this is not a review: ‘how to catch a mole’, by marc hamer

 

Sometime back I read a review of How to Catch a Mole  that struck a chord and so I ordered a copy, which then sat on my TBR pile for ages because I’d forgotten what chord the review struck and, well… who wants to read a book about moles???

Answer (it turns out): me.

In what feels like chatting with the gardener after bringing him out a cup of tea and then staying, entranced, all afternoon, Hamer imparts his own personal story,  told through his life as a mole catcher. (Please know there is nothing about this premise that appeals to me. And yet, it is one of the most charming books I’ve read in ages.) Promising, at the outset, that if nothing else, the reader will learn a lot about moles (again, this is a promise I have no interest in) he delivers in ways that make you see so many things differently and more broadly and where you want to cringe at the idea of catching moles, he convinces you that it is NOT the most dreadful thing at all. Mostly because he himself comes off as a most gentle, nature-loving soul.

Having begun his working life as an itinerant gardener he was soon asked by clients to please do something about the moles tearing up lawns. He had no idea what to do about moles. And he might have left it there and simply continued the gardening side of things. But he chose to learn. And so it begins, this education, not only of trapping, but about mole mentality and behaviour, and mole mentors and the whole world of mole catchers and the various approaches (vastly different) and how through all this learning of gardens and moles, he comes to a whole new philosophy of life and a deeper appreciation of nature.

“The mole disrupts the artificial serenity of a lawn in a way that is unacceptable for some. Gardening is not nature: it is using the laws of nature and science to impose our will on a place, and for some people this need for control goes to extremes. I once had a customer with a neat town garden who was obsessed with the branches on his gorgeous magnolia tree being uneven — there were more on one side than the other. No living thing is ever perfectly symmetrical, and imperfection is where beauty is found. But this man counted the branches and cut some of them off to try to make the tree balance. He had no vision of what he wanted, he could only see what he didn’t want. “

By the time the man had finished cutting the branches, he’d ruined the tree.

In another story, Hamer tells how William of Orange’s horse tripped over a mole hill causing William to break his collarbone in the fall then suffering consequences that lead to his death from pneumonia, which led to the toast… “To the little gentleman in black velvet” by those of a different political stripe. (In London’s St. James Square there’s a statue of William on his horse and just near the rear left hoof, there is a wee molehill.)

Each chapter is equal parts mole lesson and life lesson.

“To catch your mole, buy three half-barrel traps. You will need at least three. Buy the best and most expensive ones that you can find. Killing a living thing should not be cheap or slow.”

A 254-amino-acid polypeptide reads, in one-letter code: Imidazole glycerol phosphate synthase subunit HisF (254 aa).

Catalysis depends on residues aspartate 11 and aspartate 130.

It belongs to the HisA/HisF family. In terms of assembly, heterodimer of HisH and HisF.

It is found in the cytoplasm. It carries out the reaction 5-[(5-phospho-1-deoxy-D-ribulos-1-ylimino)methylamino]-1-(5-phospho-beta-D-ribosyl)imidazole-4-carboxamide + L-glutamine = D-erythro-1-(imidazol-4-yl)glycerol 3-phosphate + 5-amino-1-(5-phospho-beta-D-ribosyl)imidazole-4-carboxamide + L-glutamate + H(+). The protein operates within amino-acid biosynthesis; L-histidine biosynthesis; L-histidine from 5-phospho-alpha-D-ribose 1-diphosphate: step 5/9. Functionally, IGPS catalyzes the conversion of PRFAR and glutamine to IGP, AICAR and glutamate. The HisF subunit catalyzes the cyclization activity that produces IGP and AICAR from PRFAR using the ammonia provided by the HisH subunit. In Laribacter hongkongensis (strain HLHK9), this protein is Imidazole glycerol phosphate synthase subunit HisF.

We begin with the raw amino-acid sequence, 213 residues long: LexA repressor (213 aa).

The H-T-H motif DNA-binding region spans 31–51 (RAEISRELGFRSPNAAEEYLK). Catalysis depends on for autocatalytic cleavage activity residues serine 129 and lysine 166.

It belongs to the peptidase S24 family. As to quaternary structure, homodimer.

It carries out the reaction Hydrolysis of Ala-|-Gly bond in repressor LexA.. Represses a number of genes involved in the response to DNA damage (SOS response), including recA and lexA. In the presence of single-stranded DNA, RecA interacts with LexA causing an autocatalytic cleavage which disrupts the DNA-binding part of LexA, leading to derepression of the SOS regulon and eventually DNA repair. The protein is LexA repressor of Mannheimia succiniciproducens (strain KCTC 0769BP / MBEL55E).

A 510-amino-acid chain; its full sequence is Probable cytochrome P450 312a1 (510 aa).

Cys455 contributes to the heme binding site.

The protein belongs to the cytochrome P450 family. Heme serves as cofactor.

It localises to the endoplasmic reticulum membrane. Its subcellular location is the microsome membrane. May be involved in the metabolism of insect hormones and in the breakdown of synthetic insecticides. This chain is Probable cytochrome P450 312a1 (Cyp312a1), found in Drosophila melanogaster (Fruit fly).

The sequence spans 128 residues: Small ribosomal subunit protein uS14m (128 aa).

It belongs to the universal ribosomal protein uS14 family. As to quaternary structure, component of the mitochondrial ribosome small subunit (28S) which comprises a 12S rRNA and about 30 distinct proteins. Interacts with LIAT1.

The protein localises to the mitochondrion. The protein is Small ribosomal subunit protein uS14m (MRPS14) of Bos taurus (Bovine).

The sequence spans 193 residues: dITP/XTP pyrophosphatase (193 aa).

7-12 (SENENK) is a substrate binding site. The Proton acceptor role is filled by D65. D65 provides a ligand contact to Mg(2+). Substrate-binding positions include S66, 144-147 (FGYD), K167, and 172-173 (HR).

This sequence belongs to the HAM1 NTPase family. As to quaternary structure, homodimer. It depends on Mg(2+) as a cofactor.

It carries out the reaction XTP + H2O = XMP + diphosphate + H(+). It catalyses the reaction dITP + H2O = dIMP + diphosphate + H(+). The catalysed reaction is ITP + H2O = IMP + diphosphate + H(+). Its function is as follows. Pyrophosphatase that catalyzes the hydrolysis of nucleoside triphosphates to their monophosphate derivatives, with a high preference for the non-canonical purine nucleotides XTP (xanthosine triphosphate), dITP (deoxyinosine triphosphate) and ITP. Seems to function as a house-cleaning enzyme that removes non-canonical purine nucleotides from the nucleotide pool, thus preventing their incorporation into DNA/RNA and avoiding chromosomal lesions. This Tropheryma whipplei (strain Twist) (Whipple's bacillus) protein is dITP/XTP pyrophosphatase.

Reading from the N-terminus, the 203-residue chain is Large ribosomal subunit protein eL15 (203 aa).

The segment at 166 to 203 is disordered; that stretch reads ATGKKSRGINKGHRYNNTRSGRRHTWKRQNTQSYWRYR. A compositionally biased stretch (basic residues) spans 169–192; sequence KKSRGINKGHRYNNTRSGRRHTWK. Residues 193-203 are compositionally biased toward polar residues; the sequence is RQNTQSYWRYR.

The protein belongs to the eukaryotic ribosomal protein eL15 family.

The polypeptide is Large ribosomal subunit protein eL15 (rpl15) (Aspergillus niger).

“My mind is losing its need to control the world around me… I forget easily and willingly, and because of this Peggy and I rarely argue, each day begins with a forgiveness for things that may or may not have happened… Healing is just adapting to change, acceptance.”

The book, really, is a meditation on life.

“Healing is not about re-making things as they once were, healing is about acceptance and forgiveness and love and growth and beginning again. Scar tissue is an inevitable part of life.”

The chapter ‘The History of Molecatching’ might be my favourite except that all the others are my favourite too.

“The British Isles saw the first mole catchers around 54 BC: they were Romans who didn’t want their grapevines and other crops uprooted by moles: they wanted to grow unspoiled flower gardens… I catch moles in the same way that the Romans caught them, by learning their behaviour, probing for tunnels, kneeling down and setting a trap.”

“In the Middle Ages mole catchers were vagrants who travelled from town to town looking for molehills on people’s land, knocking on door and catching moles for money.”

And that all the history comes at the end of the book is interesting… and clever, because at that point Hamer has successfully charmed the reader into wanting to know more about the business of, and nature of, moles.

Which may be the book’s biggest surprise. (Seriously, if you read it and are not even slightly charmed by the offering of mole tidbits, please let me know.)

He has since retired and while still regularly asked to catch moles he now happily declines. After all this, he wonders why people don’t just a) learn to catch moles themselves or, even better, b) grow a flower meadow instead of a formal garden so molehills won’t matter.

“The moles don’t need to be killed. The European mole is protected species in Germany and Austria: gardeners there put up with them.”

Above all, the book is an homage to living life, to working, to making a life in whatever way you can or choose to, that ultimately has you respecting life more in the process.

“The small things are the things which in their millions make the world work. The craftsmen, the traders, the men in white vans who bring stuff and fix stuff; the people in the factories who knit my jumpers and weave the wool to make the tweed for my trousers; the farmers — the individual men and women who care for and grow the things we eat and wear, who look after the landscape for the love of it. The steps that we take that lead us to where we are. The small things, the tiny, tiny interactions, are the journey.”